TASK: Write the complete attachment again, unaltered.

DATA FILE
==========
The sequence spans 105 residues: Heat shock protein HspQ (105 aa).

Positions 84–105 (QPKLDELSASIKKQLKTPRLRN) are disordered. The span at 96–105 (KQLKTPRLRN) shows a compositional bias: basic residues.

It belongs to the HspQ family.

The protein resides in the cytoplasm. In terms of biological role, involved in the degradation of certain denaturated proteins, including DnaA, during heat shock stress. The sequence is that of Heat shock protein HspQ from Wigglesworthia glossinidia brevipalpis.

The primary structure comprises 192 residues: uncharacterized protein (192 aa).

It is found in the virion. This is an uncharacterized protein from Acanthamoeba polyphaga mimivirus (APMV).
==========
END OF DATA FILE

The sequence spans 105 residues: Heat shock protein HspQ (105 aa).

Positions 84–105 (QPKLDELSASIKKQLKTPRLRN) are disordered. The span at 96–105 (KQLKTPRLRN) shows a compositional bias: basic residues.

It belongs to the HspQ family.

The protein resides in the cytoplasm. In terms of biological role, involved in the degradation of certain denaturated proteins, including DnaA, during heat shock stress. The sequence is that of Heat shock protein HspQ from Wigglesworthia glossinidia brevipalpis.

The primary structure comprises 192 residues: uncharacterized protein (192 aa).

It is found in the virion. This is an uncharacterized protein from Acanthamoeba polyphaga mimivirus (APMV).